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Blog: How to have a happy, healthy Christmas

Christmas decorations

12 December 2023

Self care during the festive season can be challenging. All the indulgent food and drink everywhere you look can make it tough to take care of yourself. But there are some simple steps you can take to support better health and happiness this December.

Food and drink

Surprisingly, many traditional festive foods can be healthy.  For instance Brussel sprouts and turkey are great source of protein and vitamins.  For non-meat eaters a nut-roast can be a nutritious centrepiece for Christmas dinner.  On the BBC website you will find healthy Christmas recipes.

If you aren’t expecting many, or any, guests over the Christmas period, it can be hard to find motivation to cook.  For some festive ready meals might offer a solution, but while the occasional ready meal is fine, frequently eating highly-processed foods may, over time, be risking your happiness and health, an issue highlighted recently by TV health communicator Dr Chris van Tulleken.  Try to include more fresh vegetables, fruits, beans, nuts and seeds in your regular shop, and check out the simple, tasty and healthy recipes on the website of our sister charity Age UK.  Age Scotland also has free advice guides on eating well and staying hydrated.

If the cost of fresh, healthy food is a worry, call the Age Scotland Helpline on 0800 12 44 222 and ask for a Benefits Check, to ensure you are claiming all the financial support you are entitled to, and advice on cutting home energy bills.

Getting out and being active

With short days, cold weather, and often slippery pavements, getting out and being physically active becomes more difficult at this time of year.  But the benefits of staying physically active are immense, including a stronger immune system and better mental wellbeing.  Online you can find lots of free exercise videos suitable for older people, including Age Scotland’s Around The House in 80 Days series on YouTube.  Or you can start a regular habit of playing music that’s fun to dance to and having a boogie at home.

If you can, get outside in daylight to top up your vitamin D levels (a supplement is also recommended in winter) and to enjoy the many other health and wellbeing benefits that come from being active outdoors, especially in a natural setting.  If safety concerns are a barrier to outdoor walking for you, joining a regular local health walk may be the answer as these are inclusive and social, and the routes are safety assessed. Visit the Paths for All website to find out about health walks near you.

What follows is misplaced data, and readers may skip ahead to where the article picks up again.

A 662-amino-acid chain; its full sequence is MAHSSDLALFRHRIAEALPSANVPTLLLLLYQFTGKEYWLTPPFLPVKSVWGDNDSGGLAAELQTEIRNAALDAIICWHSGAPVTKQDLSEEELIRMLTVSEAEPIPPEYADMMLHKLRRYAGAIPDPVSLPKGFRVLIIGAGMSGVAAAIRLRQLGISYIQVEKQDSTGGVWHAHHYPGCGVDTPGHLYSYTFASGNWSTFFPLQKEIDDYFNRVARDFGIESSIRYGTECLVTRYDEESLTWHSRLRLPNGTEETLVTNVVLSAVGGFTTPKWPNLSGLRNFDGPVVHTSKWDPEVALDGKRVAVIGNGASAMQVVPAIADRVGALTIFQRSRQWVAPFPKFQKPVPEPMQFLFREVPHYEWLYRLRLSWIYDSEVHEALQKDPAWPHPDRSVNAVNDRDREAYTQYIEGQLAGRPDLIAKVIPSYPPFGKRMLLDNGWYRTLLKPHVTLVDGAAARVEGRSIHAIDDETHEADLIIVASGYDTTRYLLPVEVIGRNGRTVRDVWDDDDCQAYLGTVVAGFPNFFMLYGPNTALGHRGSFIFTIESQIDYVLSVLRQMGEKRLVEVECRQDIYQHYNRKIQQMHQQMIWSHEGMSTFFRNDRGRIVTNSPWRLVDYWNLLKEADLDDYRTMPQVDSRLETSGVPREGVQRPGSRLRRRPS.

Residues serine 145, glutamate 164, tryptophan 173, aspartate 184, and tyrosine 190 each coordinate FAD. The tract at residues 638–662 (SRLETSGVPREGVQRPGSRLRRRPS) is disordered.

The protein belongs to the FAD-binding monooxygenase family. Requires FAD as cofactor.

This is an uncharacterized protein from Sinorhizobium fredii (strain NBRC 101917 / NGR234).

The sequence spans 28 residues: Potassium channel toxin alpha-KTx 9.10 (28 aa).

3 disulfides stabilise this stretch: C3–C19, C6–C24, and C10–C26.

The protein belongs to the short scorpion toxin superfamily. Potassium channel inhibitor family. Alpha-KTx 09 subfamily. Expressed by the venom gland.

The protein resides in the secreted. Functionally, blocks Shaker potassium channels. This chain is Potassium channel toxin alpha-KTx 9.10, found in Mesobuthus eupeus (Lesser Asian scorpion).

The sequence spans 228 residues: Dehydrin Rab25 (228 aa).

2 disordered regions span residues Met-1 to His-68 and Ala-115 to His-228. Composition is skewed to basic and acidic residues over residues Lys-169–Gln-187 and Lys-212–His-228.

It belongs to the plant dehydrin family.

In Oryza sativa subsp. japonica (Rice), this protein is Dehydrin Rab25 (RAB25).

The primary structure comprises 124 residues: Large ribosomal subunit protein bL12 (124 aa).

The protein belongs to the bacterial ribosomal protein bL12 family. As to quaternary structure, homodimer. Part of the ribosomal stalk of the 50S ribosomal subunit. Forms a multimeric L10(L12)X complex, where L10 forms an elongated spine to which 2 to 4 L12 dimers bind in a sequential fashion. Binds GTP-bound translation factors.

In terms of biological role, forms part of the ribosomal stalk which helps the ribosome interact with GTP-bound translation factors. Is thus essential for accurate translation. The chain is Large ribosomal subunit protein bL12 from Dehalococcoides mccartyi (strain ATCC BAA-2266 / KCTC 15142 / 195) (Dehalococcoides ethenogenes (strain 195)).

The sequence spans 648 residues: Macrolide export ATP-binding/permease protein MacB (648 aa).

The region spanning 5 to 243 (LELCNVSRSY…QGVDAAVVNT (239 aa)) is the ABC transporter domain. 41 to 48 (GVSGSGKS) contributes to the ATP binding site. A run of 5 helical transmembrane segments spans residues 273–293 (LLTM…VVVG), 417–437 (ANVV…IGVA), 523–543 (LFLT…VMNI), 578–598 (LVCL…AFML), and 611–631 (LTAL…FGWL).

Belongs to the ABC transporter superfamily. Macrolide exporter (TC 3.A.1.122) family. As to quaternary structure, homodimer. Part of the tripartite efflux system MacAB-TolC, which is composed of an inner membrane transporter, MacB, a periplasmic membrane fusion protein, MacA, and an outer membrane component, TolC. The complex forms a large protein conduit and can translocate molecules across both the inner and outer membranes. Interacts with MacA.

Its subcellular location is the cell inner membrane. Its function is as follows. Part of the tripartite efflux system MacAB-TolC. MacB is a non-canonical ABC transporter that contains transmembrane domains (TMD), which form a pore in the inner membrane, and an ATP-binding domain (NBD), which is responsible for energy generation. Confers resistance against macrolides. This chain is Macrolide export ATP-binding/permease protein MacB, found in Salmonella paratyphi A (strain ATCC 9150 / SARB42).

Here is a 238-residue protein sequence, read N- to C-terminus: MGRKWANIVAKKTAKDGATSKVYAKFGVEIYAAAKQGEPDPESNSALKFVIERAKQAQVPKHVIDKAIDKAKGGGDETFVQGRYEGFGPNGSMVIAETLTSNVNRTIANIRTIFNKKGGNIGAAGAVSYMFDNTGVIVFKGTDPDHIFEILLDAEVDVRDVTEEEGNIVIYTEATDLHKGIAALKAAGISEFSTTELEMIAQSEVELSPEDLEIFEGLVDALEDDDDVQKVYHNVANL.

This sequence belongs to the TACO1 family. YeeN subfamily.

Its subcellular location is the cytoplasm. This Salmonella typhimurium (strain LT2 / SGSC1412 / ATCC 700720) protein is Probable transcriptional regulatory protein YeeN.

Friends and family

Being social with friendly and caring people is one of the best things you can do for health and wellbeing, so if possible make it a priority.  However at festive social gatherings it can be easy to overindulge in alcohol, so if you are a drinker you may find NHS Inform’s tips for taking control over your drinking helpful.

Of course, not everyone has regular opportunity to enjoy positive social contact.  If you would welcome a friendly chat over the festive holiday the Age Scotland Helpline, 0800 12 44 222, is open Monday to Friday 9am to 5pm, excepting Christmas Day, New Years’ Day, and closes at 2pm on Friday 22nd December.  You can also ask about local social and activities opportunities that would suit and be of interest to you, so that you can look forward to expanding your social circle in the New Year.

Looking forward to 2024

And for the New Year, why not order Age Scotland’s free calendar.  This combines lovely nature themed artwork with helpful advice for anyone in Scotland aged 50 plus, including tips for looking after your health and wellbeing. You can request the calendar from the Age Scotland website.